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Our horse, 6 years old now, developed "bumps" last summer from May through December. Mostly on his neck, on his rump between his back legs, and would spread to his back also. Would come and go; but some evidence of bumps were present all summer and fall. Didn't appear itchy. Changed his food, bedding, inside, outside - no common denominator to cause and why they would go away and then return. He is wormed every three months. Bumps returned this spring again; but even worse than before. His whole chest and back is wavy with welts. Our pastures are just greening up. Could we have some weed that he is getting into? Not a very good pasture but it is mowed and does not have any trees or shrubs. His bumps last year lasted through December so I can't believe it is bug allergy since they are long gone in the snow. Vet gave me TriHist to try this year; so far not much change. Any ideas please, and thank you.
Where are you from? Jamestown, NY
How did you locate this forum? luck
There is a condition known as “collagen granuloma” that you may want to ask your veterinarian about. It is caused by an immune reaction to the saliva of insect bites and the reaction is slow and steady, causing small nodules. They are painless and do not itch. But, they do not go away on their own. They often multiply and enlarge. If this is what your horse has, your vet can treat them with steroid injections or removing them under local anesthesia.
Your vet seems to think that he is having an allergic reaction of some sort. If that is the case, there are a couple of nutritional interventions that may be helpful. One, is a large dose of vitamin C --- 20 grams at one time, every day. And, in addition to that, a boost to the immune system by helping the body produce its own cellular glutathione – use ImmuSyn by Vita-Flex.
I hope this is helpful.
All the best,
Thanks Dr. Getty. The vet is going to pull some blood and send in for allergies/sensitivities testing. In the meantime I'll try your suggestions. The strangeness of his "bumps" is that they can go away almost completely at one part of the day (no consistent time) and come back at a later time. I have noticed so far this year that when it is wet or raining out and he goes out, the bumps tend to minimalize.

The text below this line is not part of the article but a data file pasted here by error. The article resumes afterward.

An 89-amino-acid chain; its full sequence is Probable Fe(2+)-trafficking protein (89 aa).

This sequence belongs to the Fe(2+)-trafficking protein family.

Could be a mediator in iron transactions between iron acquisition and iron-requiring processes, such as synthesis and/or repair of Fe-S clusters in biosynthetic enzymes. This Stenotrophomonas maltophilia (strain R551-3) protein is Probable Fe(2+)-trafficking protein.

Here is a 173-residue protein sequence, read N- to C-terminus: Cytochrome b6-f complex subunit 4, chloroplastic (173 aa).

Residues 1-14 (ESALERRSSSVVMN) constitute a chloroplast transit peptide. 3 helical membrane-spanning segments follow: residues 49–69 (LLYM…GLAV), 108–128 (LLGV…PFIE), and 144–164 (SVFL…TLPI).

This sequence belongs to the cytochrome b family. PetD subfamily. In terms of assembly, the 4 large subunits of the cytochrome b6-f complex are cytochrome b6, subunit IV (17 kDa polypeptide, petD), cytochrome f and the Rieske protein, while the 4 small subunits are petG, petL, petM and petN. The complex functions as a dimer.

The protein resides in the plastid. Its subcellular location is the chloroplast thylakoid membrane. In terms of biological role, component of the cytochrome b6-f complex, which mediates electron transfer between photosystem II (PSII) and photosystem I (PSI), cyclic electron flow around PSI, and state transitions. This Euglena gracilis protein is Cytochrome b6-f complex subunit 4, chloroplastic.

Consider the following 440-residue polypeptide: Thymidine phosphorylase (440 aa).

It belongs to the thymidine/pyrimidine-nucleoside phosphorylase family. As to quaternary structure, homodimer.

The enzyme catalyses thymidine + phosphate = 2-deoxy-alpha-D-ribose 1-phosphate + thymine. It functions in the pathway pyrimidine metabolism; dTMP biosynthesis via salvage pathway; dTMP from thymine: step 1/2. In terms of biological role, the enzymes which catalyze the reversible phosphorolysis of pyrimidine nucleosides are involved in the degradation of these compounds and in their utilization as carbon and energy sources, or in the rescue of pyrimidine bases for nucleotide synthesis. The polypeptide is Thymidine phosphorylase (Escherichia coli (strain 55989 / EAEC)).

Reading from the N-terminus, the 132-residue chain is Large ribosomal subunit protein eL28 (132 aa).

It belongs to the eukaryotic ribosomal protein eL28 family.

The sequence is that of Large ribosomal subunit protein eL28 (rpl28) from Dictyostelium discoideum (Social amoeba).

It does sound like allergies, so I’ll be interested in hearing the results of the bloodwork. Keep me posted.
Hi Dr. Getty,
Finally got the results back from the blood sample sent for sensitivities. The report says: borderline positive box elder/maple mix, elm mix, cedar mix, hazelnut pollen, sycamore mix, and elder mix trees (highest score was 194 for cedar; 200 being positive). Borderline bermuda grass and western wheat grass, ragweed mix, pig weed mix, goldenrod. Several molds borderline positive. Flaxseed 176. Borderline positive to dust mite mix, culicoides and 204 for black ants. Oats at 176 and molasses 171.
Right now he is better. Skin is not completely smooth but the large welts are at a minimum; (they first appear on the back of his buttocks between his legs) Could it be that maybe the pollen is the real instigator of is reactions and now it is late May and they may have calmed down some? Should I still try the immusyn? Thanks.
Where are you from? Jamestown
Well, well – your fella is sensitive to a lot of stuff in the environment. To answer your question – yes, pollen may very well be the real problem and allergies tend to be seasonal when pollen levels are at their highest. I’m pleased to hear that they are calming down somewhat.
An allergic reaction to an allergen, such as the ones found in pollen, is an immune system response. The healthier the immune system, the better the body is at managing the problem. Allergy shots, for example, illustrate this concept. These shots introduce small amounts of allergen into the body so the immune system can build up an immunity to the invader.
If the immune system is at all suppressed, such as in the case of stress, illness, or even over-exposure to the pollens that are bothering him, it becomes much more difficult for him to overcome the problem. So, if he were my horse, I would try to boost his immune response by giving him extra Vitamin C (Pure C by Vita Flex is an economical choice) along with Immusyn.
I’m glad you were able to determine the problem.
Please let me know if you have any more questions.
All the best,
I have recently had the same poblem has sally. I have a 15h coloured cob and love showing him in hand but this year he came up with all these bumps on his neck and shoulders it was quite disturbing and i have been getting pulled up by the judges about them.So i had a blood test done and it has recently come back and said that his allergy is OATS and MOLASSES now i am struggling with what to feed him. also on the test was a borderline of red clover. i wondered if you could help me and have any suggestions on what i can feed him? i would be most grateful
Where are you from? uk
How did you locate this forum? friend
You’re very fortunate that he is not allergic to grass!
Oats and molasses are easy to avoid. You’ll want to find a low starch feed that does not contain molasses. Allen and Page (http://www.allenandpage.com) makes a feed called, “Sugar and Cereal Intolerance Diet” that would be perfect for your horse.
In addition, add some Vitamin C to his diet.
Keep me posted!
All the best,